Would bringing in Zach Britton out of the bullpen have resulted in an Orioles victory? Maybe. Should Buck Showalter have gone to him sooner, or at least at all? Probably. Was not going to Britton the No. 1 reason why the Orioles lost? Absolutely not.
The Orioles lost to the Blue Jays in the American League wild-card game because Baltimore went 0-16 with six strikeouts after Manny Machado reached on an infield single in the top of the sixth inning. After Machado’s hit, the only other base runner the Orioles had in the game was when Chris Davis walked with one out in the top of the seventh.
Showalter could have brought Britton into the game in the ninth inning when Josh Donaldson led-off with a double and Edwin Encarnacion was intentionally walked to put runners on first and second with nobody out. Brad Brach ended up getting Jose Bautista to strike out and then Darren O’Day got Russell Martin to hit into an inning-ending 5-4-3 double play.
If Showalter had brought Britton in to escape the ninth inning jam, then he would have likely pitched the 10th inning as well and who knows how much he would have had left for the 11th. Even if Britton gets through the 11th, you’re not bringing in your closer to pitch four innings. That would be putting Britton’s career in jeopardy.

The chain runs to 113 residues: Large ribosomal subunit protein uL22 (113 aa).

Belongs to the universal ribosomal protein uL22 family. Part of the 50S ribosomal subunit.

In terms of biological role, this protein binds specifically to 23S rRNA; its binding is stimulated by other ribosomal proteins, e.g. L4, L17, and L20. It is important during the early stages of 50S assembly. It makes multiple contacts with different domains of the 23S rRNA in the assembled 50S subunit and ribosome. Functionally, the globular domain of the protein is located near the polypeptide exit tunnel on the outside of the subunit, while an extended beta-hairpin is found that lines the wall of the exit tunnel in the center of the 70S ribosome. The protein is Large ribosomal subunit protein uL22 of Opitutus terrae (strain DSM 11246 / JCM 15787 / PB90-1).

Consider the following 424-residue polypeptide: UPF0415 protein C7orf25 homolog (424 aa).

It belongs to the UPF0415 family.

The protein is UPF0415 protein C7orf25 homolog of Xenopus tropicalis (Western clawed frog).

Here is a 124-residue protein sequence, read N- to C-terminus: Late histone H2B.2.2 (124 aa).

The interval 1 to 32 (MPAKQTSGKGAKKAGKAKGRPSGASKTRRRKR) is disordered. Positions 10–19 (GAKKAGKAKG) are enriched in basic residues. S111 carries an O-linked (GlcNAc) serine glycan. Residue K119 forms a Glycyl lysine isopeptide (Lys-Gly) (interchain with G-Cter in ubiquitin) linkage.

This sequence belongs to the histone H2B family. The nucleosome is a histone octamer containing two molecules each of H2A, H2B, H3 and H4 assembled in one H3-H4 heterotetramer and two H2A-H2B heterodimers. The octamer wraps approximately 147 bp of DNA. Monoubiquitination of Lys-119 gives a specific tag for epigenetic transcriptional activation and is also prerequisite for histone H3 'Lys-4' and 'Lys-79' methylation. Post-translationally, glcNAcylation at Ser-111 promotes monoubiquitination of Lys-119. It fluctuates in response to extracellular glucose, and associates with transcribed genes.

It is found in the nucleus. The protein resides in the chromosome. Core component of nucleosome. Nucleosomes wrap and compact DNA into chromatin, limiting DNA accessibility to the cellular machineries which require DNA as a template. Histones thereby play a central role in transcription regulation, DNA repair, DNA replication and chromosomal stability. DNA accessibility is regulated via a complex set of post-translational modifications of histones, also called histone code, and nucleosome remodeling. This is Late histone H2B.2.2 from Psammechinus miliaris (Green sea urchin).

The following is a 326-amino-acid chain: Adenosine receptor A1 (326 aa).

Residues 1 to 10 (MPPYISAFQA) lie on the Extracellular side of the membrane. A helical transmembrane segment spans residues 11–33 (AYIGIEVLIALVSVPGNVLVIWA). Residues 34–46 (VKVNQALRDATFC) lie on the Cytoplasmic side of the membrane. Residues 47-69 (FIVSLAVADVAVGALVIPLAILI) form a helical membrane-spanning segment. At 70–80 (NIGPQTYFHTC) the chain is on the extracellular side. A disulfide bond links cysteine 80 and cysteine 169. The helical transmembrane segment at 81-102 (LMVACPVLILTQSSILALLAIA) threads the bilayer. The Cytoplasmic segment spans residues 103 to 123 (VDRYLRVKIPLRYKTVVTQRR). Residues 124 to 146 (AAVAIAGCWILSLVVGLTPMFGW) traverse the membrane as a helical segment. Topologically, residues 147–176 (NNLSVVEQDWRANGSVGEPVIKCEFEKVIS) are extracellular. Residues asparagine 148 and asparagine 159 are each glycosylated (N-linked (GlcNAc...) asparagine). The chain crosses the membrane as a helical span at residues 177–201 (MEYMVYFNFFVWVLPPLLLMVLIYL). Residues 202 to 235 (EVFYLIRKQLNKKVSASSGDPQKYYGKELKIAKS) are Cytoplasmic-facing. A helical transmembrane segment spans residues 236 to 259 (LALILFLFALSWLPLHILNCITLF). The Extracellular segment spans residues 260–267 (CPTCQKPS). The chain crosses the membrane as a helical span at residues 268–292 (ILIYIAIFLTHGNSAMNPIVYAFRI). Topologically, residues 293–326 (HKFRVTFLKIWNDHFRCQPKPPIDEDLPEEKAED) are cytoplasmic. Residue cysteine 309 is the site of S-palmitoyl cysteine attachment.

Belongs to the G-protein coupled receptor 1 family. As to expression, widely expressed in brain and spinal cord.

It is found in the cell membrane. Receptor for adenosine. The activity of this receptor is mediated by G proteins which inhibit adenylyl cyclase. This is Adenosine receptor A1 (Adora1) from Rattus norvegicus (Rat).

The only debatable move in my mind was if the Orioles should have intentionally walked Encarnacion like Showalter called for in the bottom of the ninth inning which ended up working in order to set up a potential out at every base. But Encarnacion is such a slow runner, if you can get him to roll over on a pitch it’s an easy inning-ending double play.
Instead, Ubaldo Jiminez challenged Encarnacion with a fastball right down the middle and a hitter of Encarnacion’s caliber isn’t going to miss that pitch.
I look at the Orioles’ loss this way. The bottom line is you can’t win if you can’t score. It’s been the biggest reason why the Yankees have missed the playoffs in three of the last four seasons, and if you only have one base runner after the sixth inning of a winner-take-all game, chances are you’re not going to win.
When to bring in the “closer” is becoming one of the most highly debated baseball topics. For home teams, the role is defined clearly. Closers come into the game if their team is winning by three or fewer runs or is tied in the top of the ninth inning and then it’s up to the manager how long they want to stick with their closer.
For road teams, the parameters are significantly more vague. The unwritten rule is you don’t bring in your closer on the road unless you have a lead going into the bottom of the ninth inning or later with a chance to win the game, because if you waste your closer, you won’t have him in a situation you wished you had him.
It’s should have, would have, could have for Showlater and his decision or lack thereof to bring in Britton, but it was the Baltimore offense that ultimately came up small when it mattered the most.